(This article belongs to the Section Animal Venoms)
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Open AccessArticle The Dual Prey-Inactivation Strategy of Spiders—In-Depth Venomic Analysis of Cupiennius salei
Received: 5 March 2019 / Accepted: 14 March 2019 / Published: 19 March 2019
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Abstract
Most knowledge of spider venom concerns neurotoxins acting on ion channels, whereas proteins and their significance for the envenomation process are neglected. The here presented comprehensive analysis of the venom gland transcriptome and proteome of Cupiennius salei focusses on proteins and cysteine-containing peptides [...] Read more.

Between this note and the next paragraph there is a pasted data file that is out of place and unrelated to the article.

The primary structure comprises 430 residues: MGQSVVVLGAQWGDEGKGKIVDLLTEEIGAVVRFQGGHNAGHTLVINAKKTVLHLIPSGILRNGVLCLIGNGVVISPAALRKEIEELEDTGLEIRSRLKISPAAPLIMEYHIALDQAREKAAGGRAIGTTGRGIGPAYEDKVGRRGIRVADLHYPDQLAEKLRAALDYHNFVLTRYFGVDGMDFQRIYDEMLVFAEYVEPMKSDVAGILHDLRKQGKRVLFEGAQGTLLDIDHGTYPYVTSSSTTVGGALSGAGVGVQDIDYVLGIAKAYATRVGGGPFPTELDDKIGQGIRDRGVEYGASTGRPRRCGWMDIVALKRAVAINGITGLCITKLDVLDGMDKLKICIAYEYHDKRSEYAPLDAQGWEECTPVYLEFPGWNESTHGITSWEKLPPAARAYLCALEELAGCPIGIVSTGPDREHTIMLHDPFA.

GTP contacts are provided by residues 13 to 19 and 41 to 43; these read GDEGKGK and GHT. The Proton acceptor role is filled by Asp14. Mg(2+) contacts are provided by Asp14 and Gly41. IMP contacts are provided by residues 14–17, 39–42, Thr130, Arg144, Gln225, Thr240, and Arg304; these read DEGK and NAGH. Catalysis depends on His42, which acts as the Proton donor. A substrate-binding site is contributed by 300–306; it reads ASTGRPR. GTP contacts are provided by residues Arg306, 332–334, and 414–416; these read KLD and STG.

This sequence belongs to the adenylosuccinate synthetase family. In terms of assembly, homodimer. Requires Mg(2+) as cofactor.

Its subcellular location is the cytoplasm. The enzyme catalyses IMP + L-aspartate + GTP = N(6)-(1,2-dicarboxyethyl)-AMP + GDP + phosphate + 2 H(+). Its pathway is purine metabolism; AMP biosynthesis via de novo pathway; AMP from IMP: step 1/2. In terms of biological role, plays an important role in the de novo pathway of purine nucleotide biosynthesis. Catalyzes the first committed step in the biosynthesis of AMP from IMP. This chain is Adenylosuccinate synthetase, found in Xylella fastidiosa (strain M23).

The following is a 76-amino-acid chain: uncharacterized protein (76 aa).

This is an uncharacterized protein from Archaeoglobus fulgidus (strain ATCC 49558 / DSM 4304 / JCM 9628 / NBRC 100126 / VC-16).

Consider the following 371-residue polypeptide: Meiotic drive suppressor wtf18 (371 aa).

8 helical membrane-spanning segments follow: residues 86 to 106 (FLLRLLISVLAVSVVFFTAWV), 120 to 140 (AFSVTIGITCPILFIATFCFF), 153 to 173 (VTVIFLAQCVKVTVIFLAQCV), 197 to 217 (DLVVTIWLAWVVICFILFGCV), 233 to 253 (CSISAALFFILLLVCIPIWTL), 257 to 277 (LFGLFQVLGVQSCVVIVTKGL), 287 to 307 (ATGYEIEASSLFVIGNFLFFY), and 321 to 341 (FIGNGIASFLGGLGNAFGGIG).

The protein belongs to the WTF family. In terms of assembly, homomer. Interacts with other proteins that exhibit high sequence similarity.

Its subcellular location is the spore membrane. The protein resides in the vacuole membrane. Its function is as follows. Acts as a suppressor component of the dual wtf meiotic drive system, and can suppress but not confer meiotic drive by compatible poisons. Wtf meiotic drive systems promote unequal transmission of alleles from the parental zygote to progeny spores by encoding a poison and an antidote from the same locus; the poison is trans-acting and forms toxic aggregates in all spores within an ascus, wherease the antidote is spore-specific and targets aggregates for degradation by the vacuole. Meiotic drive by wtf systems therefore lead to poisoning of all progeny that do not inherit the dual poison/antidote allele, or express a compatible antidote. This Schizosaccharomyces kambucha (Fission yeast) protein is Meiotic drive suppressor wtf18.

Most knowledge of spider venom concerns neurotoxins acting on ion channels, whereas proteins and their significance for the envenomation process are neglected. The here presented comprehensive analysis of the venom gland transcriptome and proteome of Cupiennius salei focusses on proteins and cysteine-containing peptides and offers new insight into the structure and function of spider venom, here described as the dual prey-inactivation strategy. After venom injection, many enzymes and proteins, dominated by α-amylase, angiotensin-converting enzyme, and cysteine-rich secretory proteins, interact with main metabolic pathways, leading to a major disturbance of the cellular homeostasis. Hyaluronidase and cytolytic peptides destroy tissue and membranes, thus supporting the spread of other venom compounds. We detected 81 transcripts of neurotoxins from 13 peptide families, whereof two families comprise 93.7% of all cysteine-containing peptides. This raises the question of the importance of the other low-expressed peptide families. The identification of a venom gland-specific defensin-like peptide and an aga-toxin-like peptide in the hemocytes offers an important clue on the recruitment and neofunctionalization of body proteins and peptides as the origin of toxins. Full article